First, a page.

“I feel very passionate about this non-profit,” she said. “We have the most unique mentoring program in this area. It is great so see girls come alive through art. Once these art projects start, you just see the girl and her mentor connect while creating this beautiful piece of art. Every year I go through the program, I am amazed to see the transformation these girls make.”

She said watching the girls’ reactions to their new bedrooms at the end of the year is particularly priceless. The mentors receive a small budget to make the new bedrooms sparkle for the girls, who themselves participate in community service projects during the school year as a part of the SOHO program.

“Throughout the school year, the girls also do community service projects,” Creed said. “They are giving back throughout the school year knowing they are going to be getting something really big at the end. Watching the girls and their reactions to their new bedrooms is completely inspiring.”

Courtney Dixon, a mentor for the 2012 -2013 school year and current board member, said SOHO absolutely impacted her. She is still in touch with the sixth grade student she spent the year with, even though the girl has since moved out of the area.

“I think the program is amazing for the girls, I still talk to my mentee now,” Dixon said. “She moved and is a little further than before. I told her I would redo her room out there at her new house.”

She said the change in all the girls was palpable during her year of mentorship.

“They were rambunctious with low self-esteem at the beginning of the program,” Dixon said. “By the end, they had calmed down. They didn’t need validation from their friends, as they were getting validation from people who had been there, done that. They were a lot more respectful. You could definitely see the change in how they approached each other and how they approached the mentors.”

She added that being a mentor affected her, and that she appreciated playing an important role in a young girl’s life.

“For me, personally, the impact was just feeling like I made a difference even though it was for one year, I could tell she was excited to see me and I could see in our interaction outside of the program that she was more open,” Dixon said. “It impacted me because I could be that outlet for her. I could be that soundboard for her. It made me remember how I was in sixth grade.”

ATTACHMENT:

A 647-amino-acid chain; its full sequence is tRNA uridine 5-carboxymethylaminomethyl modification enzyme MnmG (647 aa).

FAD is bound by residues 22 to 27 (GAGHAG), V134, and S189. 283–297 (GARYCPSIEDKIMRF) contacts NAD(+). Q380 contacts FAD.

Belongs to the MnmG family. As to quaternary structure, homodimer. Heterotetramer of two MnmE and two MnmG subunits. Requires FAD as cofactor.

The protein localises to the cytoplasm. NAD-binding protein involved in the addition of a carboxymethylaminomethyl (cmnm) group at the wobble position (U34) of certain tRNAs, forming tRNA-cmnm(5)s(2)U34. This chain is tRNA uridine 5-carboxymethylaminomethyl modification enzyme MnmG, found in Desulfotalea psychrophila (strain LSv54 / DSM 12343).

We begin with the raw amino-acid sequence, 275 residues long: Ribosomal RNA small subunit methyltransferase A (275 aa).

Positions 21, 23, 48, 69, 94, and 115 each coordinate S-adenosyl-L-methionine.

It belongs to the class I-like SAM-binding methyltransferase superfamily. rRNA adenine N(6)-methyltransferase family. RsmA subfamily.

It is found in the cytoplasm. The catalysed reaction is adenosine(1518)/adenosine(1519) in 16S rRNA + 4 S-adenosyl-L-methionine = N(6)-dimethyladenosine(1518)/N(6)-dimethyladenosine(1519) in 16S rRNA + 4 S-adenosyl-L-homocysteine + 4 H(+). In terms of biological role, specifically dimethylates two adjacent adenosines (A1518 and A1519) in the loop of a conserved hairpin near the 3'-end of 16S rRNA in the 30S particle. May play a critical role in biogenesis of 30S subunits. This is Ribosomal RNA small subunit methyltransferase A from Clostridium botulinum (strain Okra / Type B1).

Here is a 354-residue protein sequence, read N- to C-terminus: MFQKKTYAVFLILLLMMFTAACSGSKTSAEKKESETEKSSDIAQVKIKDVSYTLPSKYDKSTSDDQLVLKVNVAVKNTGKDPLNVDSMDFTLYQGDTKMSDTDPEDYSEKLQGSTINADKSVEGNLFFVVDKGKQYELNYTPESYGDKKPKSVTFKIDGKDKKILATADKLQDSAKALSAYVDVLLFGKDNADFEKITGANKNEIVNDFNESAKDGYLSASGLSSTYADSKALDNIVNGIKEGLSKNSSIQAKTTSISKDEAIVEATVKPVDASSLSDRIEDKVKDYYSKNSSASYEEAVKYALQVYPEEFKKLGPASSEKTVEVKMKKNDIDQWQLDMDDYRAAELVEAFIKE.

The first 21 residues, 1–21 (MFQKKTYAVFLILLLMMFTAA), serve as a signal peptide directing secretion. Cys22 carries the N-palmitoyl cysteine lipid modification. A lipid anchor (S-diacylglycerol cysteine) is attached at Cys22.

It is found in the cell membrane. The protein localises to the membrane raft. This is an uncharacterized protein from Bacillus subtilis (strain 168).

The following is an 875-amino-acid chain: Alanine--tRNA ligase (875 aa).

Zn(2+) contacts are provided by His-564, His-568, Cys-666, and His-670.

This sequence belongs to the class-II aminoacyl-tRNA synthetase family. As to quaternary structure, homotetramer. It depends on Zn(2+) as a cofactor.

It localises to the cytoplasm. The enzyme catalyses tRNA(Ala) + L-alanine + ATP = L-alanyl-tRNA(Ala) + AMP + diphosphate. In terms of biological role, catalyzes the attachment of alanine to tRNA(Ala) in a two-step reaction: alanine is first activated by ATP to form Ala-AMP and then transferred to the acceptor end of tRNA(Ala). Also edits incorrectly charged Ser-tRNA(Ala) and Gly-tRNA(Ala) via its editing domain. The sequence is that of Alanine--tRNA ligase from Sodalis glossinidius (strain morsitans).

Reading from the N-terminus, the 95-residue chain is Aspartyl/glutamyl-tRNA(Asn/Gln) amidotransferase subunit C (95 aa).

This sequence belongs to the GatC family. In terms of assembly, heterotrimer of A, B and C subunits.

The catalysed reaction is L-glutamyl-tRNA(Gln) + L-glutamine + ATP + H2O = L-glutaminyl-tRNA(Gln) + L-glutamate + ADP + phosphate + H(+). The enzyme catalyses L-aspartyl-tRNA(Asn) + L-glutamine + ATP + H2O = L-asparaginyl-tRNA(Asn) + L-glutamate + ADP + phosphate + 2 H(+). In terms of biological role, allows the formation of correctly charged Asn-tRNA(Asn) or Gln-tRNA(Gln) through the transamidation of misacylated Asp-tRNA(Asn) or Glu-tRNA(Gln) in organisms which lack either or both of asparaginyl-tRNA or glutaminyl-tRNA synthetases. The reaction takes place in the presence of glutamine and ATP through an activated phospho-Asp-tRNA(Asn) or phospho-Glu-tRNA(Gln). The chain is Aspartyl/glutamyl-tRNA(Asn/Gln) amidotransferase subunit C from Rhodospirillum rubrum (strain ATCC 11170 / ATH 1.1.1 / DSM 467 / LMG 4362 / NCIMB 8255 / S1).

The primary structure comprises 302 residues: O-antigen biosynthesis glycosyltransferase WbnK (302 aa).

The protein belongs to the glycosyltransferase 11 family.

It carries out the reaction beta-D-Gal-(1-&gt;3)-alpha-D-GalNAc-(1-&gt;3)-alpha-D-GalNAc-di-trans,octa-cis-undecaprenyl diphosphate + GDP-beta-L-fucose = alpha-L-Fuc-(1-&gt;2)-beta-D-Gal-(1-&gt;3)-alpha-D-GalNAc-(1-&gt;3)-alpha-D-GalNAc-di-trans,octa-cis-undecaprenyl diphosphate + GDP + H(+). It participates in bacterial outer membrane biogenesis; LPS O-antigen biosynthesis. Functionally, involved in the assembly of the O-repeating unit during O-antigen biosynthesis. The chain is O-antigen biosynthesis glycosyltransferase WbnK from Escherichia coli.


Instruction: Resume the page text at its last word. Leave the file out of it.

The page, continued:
FORMER MENTOR Jennifer Tutuska also said her experience with SOHO was overwhelmingly positive.

“SOHO really is an amazing program and the experience was truly memorable,” Tutuska said. “Watching the girls learn, work, collaborate, and grow was a joy at the end of a hard day. Helping with art work and just sitting and chatting with these young ladies was likely as therapeutic for the mentors as the mentees.”

She said she too has kept in touch with her mentee, Miranda, and has been able to watch her grow from sixth grader who had just lost her mother into a strong young adult.

“Our first day together we spent putting plaster on each other’s' faces to create mold,” Jennifer said. “Miranda's mother had recently passed away so her bedroom that she was making was a tribute to her mother.”

They have made new memories over the past six years, as well.

“When Miranda went off to college, we went shopping for her new room and she asked me to drive her down to move her in,” Tutuska said. “On move-in day, SOHO surprised her with some additional funds to use for her college dorm room, so we went shopping and set up her room. I met Miranda in 6th grade and although I signed up to be a mentor with the intention of building a life-long relationship, I never pictured decorating two rooms.”

Tutuska said SOHO mentors will have many positive and inspiring experiences throughout the school year.

“I saw a positive change in Miranda and many of the girls just in the short time we were in the program,” she said. “Miranda learned to get along with people she may not have normally chosen as friends, and some of these girls became life-long friends. Girls learned how to control anger and act like the beautiful young ladies that they were. Watching a community get together to support these young ladies was inspiring to me. Countless teachers and community members donated and worked on the room renovations, and it wouldn't have all come together without each and every person.”

To register interest in becoming a mentor, visit